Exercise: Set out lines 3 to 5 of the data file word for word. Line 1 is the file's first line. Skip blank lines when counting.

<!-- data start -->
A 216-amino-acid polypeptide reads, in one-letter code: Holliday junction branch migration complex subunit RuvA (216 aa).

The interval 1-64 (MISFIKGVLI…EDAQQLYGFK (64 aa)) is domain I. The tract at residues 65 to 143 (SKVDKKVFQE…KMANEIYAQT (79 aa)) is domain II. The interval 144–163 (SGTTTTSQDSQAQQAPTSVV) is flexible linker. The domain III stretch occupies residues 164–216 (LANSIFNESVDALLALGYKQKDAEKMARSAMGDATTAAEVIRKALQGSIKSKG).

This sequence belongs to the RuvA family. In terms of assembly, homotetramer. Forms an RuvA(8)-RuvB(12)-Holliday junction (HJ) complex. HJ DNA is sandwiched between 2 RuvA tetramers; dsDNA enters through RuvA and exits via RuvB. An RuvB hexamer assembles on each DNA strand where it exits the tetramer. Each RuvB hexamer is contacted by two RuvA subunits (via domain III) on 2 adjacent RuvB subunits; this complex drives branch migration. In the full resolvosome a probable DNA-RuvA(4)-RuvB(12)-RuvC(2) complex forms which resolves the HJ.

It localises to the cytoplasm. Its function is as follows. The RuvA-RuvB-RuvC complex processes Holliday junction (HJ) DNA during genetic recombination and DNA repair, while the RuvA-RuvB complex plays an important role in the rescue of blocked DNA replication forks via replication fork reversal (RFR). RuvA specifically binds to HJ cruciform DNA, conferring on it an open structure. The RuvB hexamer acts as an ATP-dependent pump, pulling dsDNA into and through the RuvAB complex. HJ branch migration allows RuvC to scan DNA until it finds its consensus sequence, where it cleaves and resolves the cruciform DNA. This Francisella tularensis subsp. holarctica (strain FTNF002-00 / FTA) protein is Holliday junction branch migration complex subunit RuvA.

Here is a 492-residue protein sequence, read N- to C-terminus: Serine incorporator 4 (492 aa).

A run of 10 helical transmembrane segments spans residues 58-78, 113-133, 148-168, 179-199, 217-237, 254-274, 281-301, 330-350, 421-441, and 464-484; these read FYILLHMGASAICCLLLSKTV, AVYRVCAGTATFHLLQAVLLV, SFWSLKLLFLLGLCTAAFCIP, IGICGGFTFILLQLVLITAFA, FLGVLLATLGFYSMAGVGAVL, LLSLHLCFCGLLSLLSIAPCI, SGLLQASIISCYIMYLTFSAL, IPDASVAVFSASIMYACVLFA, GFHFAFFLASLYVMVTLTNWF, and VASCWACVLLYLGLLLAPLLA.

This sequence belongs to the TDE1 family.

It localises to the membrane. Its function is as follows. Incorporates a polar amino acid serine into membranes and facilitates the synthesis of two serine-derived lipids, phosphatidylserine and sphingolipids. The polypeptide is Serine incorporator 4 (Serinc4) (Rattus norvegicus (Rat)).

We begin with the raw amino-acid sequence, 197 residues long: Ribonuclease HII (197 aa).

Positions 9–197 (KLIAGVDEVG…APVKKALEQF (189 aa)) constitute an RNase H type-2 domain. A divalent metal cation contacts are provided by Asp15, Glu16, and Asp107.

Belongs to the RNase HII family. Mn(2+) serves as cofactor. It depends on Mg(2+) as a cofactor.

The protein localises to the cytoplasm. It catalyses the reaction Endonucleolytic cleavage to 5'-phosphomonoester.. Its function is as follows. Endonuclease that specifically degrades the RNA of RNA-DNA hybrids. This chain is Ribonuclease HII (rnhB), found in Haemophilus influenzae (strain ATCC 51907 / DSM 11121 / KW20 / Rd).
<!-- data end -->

This sequence belongs to the RuvA family. In terms of assembly, homotetramer. Forms an RuvA(8)-RuvB(12)-Holliday junction (HJ) complex. HJ DNA is sandwiched between 2 RuvA tetramers; dsDNA enters through RuvA and exits via RuvB. An RuvB hexamer assembles on each DNA strand where it exits the tetramer. Each RuvB hexamer is contacted by two RuvA subunits (via domain III) on 2 adjacent RuvB subunits; this complex drives branch migration. In the full resolvosome a probable DNA-RuvA(4)-RuvB(12)-RuvC(2) complex forms which resolves the HJ.

It localises to the cytoplasm. Its function is as follows. The RuvA-RuvB-RuvC complex processes Holliday junction (HJ) DNA during genetic recombination and DNA repair, while the RuvA-RuvB complex plays an important role in the rescue of blocked DNA replication forks via replication fork reversal (RFR). RuvA specifically binds to HJ cruciform DNA, conferring on it an open structure. The RuvB hexamer acts as an ATP-dependent pump, pulling dsDNA into and through the RuvAB complex. HJ branch migration allows RuvC to scan DNA until it finds its consensus sequence, where it cleaves and resolves the cruciform DNA. This Francisella tularensis subsp. holarctica (strain FTNF002-00 / FTA) protein is Holliday junction branch migration complex subunit RuvA.

Here is a 492-residue protein sequence, read N- to C-terminus: Serine incorporator 4 (492 aa).